All signs suggest punctuation is in flux. In particular, our signs that mark grammatical (and sometimes semantic) distinctions are waning, while those denoting tone and voice are waxing. Furthermore, signs with a slim graphical profile (the apostrophe and comma, especially) are having a rough go of it. Compared to the smiley face or even the question mark, they're too visually quiet for most casual writers to notice or remember, even (or especially) on our high-def screens.
There's a semi-viral video that's been kicking around for a couple of weeks titled "The Future of Publishing." The schtick is that the same column of text, about preferences of younger readers gets read two ways -- descend and you get a sharply pessimistic, anti-book message, but if you roll the text back and read it on the ascent (get it?), it turns out that the kids love traditional books after all.
I want to extend apologies to RSS subscribers and readers for the torrent of spam that washed over the site in the past few days. I've made some adjustments to both the spam filters and the users and permissions policies that will (I hope) keep that from happening again.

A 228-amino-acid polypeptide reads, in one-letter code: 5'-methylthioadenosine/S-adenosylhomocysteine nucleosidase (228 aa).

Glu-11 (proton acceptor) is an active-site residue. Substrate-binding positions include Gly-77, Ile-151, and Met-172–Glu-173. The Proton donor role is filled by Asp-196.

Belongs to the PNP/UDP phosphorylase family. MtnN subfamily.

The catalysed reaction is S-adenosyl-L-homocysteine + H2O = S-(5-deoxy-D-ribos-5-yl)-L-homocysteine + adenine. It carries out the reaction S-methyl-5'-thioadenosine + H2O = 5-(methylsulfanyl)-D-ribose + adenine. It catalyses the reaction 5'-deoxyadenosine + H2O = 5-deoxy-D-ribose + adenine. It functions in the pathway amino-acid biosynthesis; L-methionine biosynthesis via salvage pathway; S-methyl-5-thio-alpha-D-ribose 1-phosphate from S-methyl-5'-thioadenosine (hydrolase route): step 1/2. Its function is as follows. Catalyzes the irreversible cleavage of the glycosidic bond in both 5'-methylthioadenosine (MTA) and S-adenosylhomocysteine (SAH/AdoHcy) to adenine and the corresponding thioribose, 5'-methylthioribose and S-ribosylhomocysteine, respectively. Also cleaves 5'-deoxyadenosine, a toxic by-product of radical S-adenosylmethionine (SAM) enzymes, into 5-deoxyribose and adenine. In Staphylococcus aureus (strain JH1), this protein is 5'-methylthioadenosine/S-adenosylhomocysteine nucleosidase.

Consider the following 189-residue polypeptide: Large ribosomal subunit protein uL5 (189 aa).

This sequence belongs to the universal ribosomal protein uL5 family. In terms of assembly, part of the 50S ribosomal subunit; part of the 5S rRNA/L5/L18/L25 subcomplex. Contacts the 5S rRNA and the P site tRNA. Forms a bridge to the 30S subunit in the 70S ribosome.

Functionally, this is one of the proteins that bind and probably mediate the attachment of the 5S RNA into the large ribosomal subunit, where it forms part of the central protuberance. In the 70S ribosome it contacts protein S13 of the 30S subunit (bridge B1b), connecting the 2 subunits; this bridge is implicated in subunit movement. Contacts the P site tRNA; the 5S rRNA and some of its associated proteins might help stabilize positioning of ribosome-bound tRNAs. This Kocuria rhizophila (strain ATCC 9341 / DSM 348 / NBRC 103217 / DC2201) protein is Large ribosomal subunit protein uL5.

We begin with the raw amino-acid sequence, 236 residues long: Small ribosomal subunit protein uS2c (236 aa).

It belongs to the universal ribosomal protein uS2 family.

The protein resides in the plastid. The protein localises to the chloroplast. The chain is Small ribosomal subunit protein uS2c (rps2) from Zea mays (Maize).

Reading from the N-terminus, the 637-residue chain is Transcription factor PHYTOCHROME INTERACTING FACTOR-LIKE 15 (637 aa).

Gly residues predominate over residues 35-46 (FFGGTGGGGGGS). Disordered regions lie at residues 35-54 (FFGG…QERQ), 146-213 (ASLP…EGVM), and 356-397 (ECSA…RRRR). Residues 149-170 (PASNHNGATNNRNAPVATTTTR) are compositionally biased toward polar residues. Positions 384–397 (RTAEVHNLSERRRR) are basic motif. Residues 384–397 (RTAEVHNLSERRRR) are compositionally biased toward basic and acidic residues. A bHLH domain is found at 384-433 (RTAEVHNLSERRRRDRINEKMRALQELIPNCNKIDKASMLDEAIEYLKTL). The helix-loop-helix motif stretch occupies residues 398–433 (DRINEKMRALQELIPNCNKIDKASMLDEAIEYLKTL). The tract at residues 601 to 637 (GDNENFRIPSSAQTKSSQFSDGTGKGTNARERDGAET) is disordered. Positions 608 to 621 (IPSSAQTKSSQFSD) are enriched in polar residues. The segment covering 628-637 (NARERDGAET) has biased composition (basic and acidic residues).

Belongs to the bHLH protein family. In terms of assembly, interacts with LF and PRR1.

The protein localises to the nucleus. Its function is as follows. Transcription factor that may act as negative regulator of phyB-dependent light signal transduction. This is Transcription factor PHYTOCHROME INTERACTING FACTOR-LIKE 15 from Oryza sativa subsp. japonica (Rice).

Keep reading, and keep writing. These are exciting times for bookfuturists like us. I'll do my best to keep the commons clean.
We've talked before about the book as a cross-technological concept -- that a "book" can mean either (or both) a codex or a scroll, an electronic or a physical unit. Roughly speaking, our ideas of what a book is are driven by the different technologies attached to reading -- but there's also SOME sense in which "book" persists across or transcends any particular technology.
Don Linn has a terrific post reflecting on what was and wasn't said at the recent O'Reilly TOC (Tools of Change) conference. Here are a few selections (everything in a bullet point is a direct quote, with snips in between):
Dan Cohen writes a nice post on the same theme I wrote about a few days ago -- roughly, what is a book, and why do certain communities hold it sacred?:
The price-point advantage that E books have over paper books is a myth. Sure, most e-books are cheaper, but the truth is that I can probably leave my paper copy of the the book I'm reading at the coffeeshop table next to my coat when I go to the bathroom, but I wouldn’t leave a $450 kindle DX. The expense creates a trigger of investment protection. No throwing this in the back seat of your car, leaving it on the table, or anything else you could do comfortably with a paper book.